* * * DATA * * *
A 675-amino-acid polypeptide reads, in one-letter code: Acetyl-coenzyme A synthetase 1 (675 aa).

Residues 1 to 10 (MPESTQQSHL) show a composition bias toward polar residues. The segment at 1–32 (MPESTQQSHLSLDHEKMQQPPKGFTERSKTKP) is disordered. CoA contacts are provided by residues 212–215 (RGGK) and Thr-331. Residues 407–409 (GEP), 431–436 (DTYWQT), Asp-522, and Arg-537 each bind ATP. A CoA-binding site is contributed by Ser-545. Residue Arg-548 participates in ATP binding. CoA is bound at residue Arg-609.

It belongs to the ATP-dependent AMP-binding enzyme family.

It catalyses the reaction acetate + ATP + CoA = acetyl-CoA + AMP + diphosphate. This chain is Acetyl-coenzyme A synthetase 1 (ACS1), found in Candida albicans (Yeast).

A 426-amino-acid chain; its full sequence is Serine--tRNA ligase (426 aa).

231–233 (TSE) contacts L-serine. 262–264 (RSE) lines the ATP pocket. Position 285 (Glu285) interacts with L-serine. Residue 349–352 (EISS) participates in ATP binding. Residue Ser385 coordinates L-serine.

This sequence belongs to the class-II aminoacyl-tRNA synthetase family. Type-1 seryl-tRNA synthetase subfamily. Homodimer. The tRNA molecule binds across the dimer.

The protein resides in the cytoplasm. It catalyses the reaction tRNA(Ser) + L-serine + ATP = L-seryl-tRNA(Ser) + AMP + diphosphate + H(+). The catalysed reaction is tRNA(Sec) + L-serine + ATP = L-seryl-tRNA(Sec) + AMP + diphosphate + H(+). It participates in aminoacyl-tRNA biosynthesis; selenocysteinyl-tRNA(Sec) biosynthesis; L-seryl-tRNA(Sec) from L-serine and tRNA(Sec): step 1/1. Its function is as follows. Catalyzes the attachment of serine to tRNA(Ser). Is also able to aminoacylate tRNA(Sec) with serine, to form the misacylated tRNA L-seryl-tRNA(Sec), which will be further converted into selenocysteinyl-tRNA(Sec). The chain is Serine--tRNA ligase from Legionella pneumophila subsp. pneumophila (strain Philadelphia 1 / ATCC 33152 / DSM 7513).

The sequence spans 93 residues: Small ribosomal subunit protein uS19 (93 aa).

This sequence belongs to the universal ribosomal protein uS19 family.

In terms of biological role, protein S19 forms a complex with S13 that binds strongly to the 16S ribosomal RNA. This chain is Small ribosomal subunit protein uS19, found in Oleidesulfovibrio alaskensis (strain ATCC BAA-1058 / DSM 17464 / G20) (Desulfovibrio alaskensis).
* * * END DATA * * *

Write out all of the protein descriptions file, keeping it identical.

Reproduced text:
A 675-amino-acid polypeptide reads, in one-letter code: Acetyl-coenzyme A synthetase 1 (675 aa).

Residues 1 to 10 (MPESTQQSHL) show a composition bias toward polar residues. The segment at 1–32 (MPESTQQSHLSLDHEKMQQPPKGFTERSKTKP) is disordered. CoA contacts are provided by residues 212–215 (RGGK) and Thr-331. Residues 407–409 (GEP), 431–436 (DTYWQT), Asp-522, and Arg-537 each bind ATP. A CoA-binding site is contributed by Ser-545. Residue Arg-548 participates in ATP binding. CoA is bound at residue Arg-609.

It belongs to the ATP-dependent AMP-binding enzyme family.

It catalyses the reaction acetate + ATP + CoA = acetyl-CoA + AMP + diphosphate. This chain is Acetyl-coenzyme A synthetase 1 (ACS1), found in Candida albicans (Yeast).

A 426-amino-acid chain; its full sequence is Serine--tRNA ligase (426 aa).

231–233 (TSE) contacts L-serine. 262–264 (RSE) lines the ATP pocket. Position 285 (Glu285) interacts with L-serine. Residue 349–352 (EISS) participates in ATP binding. Residue Ser385 coordinates L-serine.

This sequence belongs to the class-II aminoacyl-tRNA synthetase family. Type-1 seryl-tRNA synthetase subfamily. Homodimer. The tRNA molecule binds across the dimer.

The protein resides in the cytoplasm. It catalyses the reaction tRNA(Ser) + L-serine + ATP = L-seryl-tRNA(Ser) + AMP + diphosphate + H(+). The catalysed reaction is tRNA(Sec) + L-serine + ATP = L-seryl-tRNA(Sec) + AMP + diphosphate + H(+). It participates in aminoacyl-tRNA biosynthesis; selenocysteinyl-tRNA(Sec) biosynthesis; L-seryl-tRNA(Sec) from L-serine and tRNA(Sec): step 1/1. Its function is as follows. Catalyzes the attachment of serine to tRNA(Ser). Is also able to aminoacylate tRNA(Sec) with serine, to form the misacylated tRNA L-seryl-tRNA(Sec), which will be further converted into selenocysteinyl-tRNA(Sec). The chain is Serine--tRNA ligase from Legionella pneumophila subsp. pneumophila (strain Philadelphia 1 / ATCC 33152 / DSM 7513).

The sequence spans 93 residues: Small ribosomal subunit protein uS19 (93 aa).

This sequence belongs to the universal ribosomal protein uS19 family.

In terms of biological role, protein S19 forms a complex with S13 that binds strongly to the 16S ribosomal RNA. This chain is Small ribosomal subunit protein uS19, found in Oleidesulfovibrio alaskensis (strain ATCC BAA-1058 / DSM 17464 / G20) (Desulfovibrio alaskensis).